Many of the managed services providers buying MSP sales training have adopted this belief and expect training materials to be overloaded with materials.
However, is it possible that conventional thinking on training actually runs counterintuitive to truth?
I first saw the explanation behind perceived value from Marcus Lemonis on his show, “The Profit”, where he showed how a product was package could allow the vendor to charge more; even though there was no increase in the goods in the package.
In this show the product happened to be popcorn that was normally wrapped in a clear bag. However, Marcus showed the audience how it looked like there was more popcorn when it was packaged in a tin.
This is the concept that many MSP marketing training promoters are counting on by flooding you with lot’s of content so that the program look like it has greater perceived value.
In fact, this is exactly what the former president of MSPU told me when giving me advice on putting together my own IT telemarketing training program. He actually told me that putting up more videos and articles than their users could ever watch in a lifetime gives their offer more perceived value.
The reality was that many of their monthly subscribers paid their monthly dues but never watched any of the content…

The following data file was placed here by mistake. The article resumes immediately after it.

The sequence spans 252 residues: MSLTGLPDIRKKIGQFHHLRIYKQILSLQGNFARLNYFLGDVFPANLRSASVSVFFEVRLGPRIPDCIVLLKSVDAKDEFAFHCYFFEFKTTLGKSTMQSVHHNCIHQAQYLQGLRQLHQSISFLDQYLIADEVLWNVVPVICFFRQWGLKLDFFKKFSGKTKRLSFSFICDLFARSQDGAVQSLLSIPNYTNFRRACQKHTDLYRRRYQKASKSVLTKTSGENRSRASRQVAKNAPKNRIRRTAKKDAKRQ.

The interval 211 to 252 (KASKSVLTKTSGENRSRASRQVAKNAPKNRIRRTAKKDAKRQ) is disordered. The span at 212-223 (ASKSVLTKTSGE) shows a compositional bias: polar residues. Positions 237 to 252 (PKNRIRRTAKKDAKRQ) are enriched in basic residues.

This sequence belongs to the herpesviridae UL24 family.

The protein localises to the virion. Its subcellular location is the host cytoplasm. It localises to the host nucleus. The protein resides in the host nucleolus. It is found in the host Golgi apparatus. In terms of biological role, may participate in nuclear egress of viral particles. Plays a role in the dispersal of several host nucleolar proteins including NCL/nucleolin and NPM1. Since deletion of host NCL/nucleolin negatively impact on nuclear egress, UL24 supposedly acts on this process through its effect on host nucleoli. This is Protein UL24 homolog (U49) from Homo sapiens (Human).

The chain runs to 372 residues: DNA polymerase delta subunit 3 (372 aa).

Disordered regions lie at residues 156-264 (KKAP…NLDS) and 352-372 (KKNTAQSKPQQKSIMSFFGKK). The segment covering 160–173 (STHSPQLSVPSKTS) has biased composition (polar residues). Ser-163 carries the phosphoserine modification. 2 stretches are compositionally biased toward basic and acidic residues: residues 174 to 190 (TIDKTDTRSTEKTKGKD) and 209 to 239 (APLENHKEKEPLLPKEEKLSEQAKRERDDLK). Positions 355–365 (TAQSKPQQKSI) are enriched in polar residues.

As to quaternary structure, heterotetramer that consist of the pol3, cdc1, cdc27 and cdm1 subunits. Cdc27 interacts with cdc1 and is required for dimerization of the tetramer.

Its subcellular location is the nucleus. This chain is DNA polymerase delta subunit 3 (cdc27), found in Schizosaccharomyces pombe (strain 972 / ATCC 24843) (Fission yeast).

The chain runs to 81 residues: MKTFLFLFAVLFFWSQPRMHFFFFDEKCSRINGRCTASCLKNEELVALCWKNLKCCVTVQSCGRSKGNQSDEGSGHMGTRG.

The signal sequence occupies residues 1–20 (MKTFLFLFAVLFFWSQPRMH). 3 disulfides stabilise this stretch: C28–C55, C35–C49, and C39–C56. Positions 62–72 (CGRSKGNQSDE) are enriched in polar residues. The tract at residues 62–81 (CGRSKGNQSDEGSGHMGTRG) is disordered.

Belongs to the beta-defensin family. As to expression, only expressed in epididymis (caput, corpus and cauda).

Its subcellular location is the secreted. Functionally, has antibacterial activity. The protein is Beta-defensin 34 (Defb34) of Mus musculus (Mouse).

The truth is that the benefit of a sales training programs should be measured by what a computer business is actually able to implement in a very short time frame.
Getting powerful information in a simple format that’s easy to digest and can be reviewed over and over again is far better than constantly trying to keep up with a blizzard of articles or videos that keep coming at you like a tidal wave.
The developers of the training programs that subscribe to this ‘stuffing’ concept should instead spend more time distilling their ideas down to their simplest form so that there is far less information in the sales and marketing kits.
Of course, before that can happen we need the consumers to change how they view the actual value of any of the IT marketing training programs they may purchase.
Instead of buying a MSP training program that has been stuffed full of fluff content to make it seem like it has more value, why not listen to the sage advice that says less is more.
After all, think about the sage expression that says, “The best ideas should fit on the back of a business card”.